Where: Djavad Mowafaghian World Art Centre, Goldcorp Centre for the Arts, 149 W. Hastings St.
Join Pi and SFU's Vancity Office of Community Engagement for an exploration of the connections between the global financial system and terrorism. We’ll be looking at the belief in fundamental ideologies from capitalism to religion—what do they have in common and how far do people go to defend their convictions?
Pi Theatre will be presenting The Invisible Hand by Pulitzer prize-winning playwright Ayad Akhtar at The Cultch in April. This high stakes thriller follows Nick Bright, an American capital funds manager for the Citi Bank Corporation in South Asia, into a terrifying world of kidnapping and unrest in a remote region of Pakistan. As Nick negotiates to save his own life he begins to see his captors in a new light. The Invisible Hand is a complex look at how far we’ll go to save ourselves and asks: “what is the ultimate cost of our actions?” This panel discussion is an opportunity to extract one of the play’s central themes and explore it in more detail.
“In our day and age, not to understand how deeply finance has informed and defined our relationships is to miss an important part of what it means to be alive right now, in this civilization” - Ayad Akhtar
Samir Gandesha is an Associate Professor in the Department of the Humanities and the Director of the Institute for the Humanities at Simon Fraser University. He specializes in modern European thought and culture, with a particular emphasis on the 19th and 20th centuries. He is co-editor with Lars Rensmann of "Arendt and Adorno: Political and Philosophical Investigations" (Stanford, 2012). His book (coedited with Johan Hartle) "Reification and Spectacle: The Timeliness of Western Marxism" (University of Amsterdam Press) is forthcoming later this year and he has also recently completed (also with Johan Hartle) "Poetry of the Future: Marx and the Aesthetic."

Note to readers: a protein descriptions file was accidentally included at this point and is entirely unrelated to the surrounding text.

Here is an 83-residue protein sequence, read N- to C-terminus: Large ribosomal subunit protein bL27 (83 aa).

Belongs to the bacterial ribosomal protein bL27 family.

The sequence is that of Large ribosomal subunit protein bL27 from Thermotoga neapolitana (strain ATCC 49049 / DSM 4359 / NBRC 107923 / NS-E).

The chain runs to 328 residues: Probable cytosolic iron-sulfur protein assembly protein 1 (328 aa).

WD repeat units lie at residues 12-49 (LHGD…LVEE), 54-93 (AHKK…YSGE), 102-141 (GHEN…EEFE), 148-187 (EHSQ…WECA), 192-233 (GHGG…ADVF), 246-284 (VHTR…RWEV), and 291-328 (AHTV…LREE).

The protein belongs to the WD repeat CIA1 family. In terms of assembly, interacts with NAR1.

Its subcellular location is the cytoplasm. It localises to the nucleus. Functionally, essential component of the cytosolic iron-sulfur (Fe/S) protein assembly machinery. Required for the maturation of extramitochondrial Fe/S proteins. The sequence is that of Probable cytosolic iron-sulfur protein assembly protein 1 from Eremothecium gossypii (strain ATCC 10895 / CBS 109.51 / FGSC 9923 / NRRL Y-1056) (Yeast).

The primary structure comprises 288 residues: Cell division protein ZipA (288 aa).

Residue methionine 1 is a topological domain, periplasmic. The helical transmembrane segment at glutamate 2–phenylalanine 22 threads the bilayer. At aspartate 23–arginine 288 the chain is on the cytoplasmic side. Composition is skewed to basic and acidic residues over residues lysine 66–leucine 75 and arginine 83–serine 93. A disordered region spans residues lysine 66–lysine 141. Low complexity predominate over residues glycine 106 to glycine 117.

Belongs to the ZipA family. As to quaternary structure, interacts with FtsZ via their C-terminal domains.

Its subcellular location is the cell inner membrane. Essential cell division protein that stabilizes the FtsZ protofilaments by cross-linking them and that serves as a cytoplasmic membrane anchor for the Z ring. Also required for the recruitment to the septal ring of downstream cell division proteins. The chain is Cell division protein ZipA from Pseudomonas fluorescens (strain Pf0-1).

Adel Iskander is a Professor of Global Communication at Simon Fraser University in Vancouver, Canada. He is the author, coauthor, and editor of several works including Egypt In Flux: Essays on an Unfinished Revolution; Al-Jazeera: The Story of the Network that is Rattling Governments and Redefining Modern Journalism; Edward Said: A Legacy of Emancipation and Representation; and Mediating the Arab Uprisings; and Media Evolution on the Eve of the Arab Spring. Iskandar's work deals with media, identity and politics and he has lectured extensively on these topics at universities worldwide. Iskandar has previously taught at Georgetown University, the American University (Washington, DC), and the University of Texas-Austin. He has given over one hundred keynote or invited lectures across the world and is a frequent commentator on international press and media. He is a co-editor Middle East ezine Jadaliyya and an associate producer of the online audio journal Status.
Minelle Mahtani is host of "Sense of Place" on Roundhouse Radio every morning, from 10-12pm, on 98.3 on your FM dial. Her show engages with geographical imaginations and questions of creative serendipity and belonging in our city. She is on leave this year from her position as Associate Professor at University of Toronto Scarborough, where she has taught for more then ten years in the Department of Georgaphy and Planning, and the Program in Journalism. She is a former television producer at the CBC. Dr. Mahtani is author of the book, "Mixed Race Amnesia: Resisting the Romanticization of Multiraciality" and co-editor of the volume, "Global Mixed Race." She is a Queen Elizabeth Diamond Jubilee Winner, Former President of the Association of Canadian Sudies and Former Chair of the Centre for Excellence on Immigration and Settlement in Toronto and has more than once been accused of being a terrorist because of her Iranian background.
This is a FREE event and open to everyone!
Co-presented by SFU's Vancity Office of Community Engagement and Pi Theatre.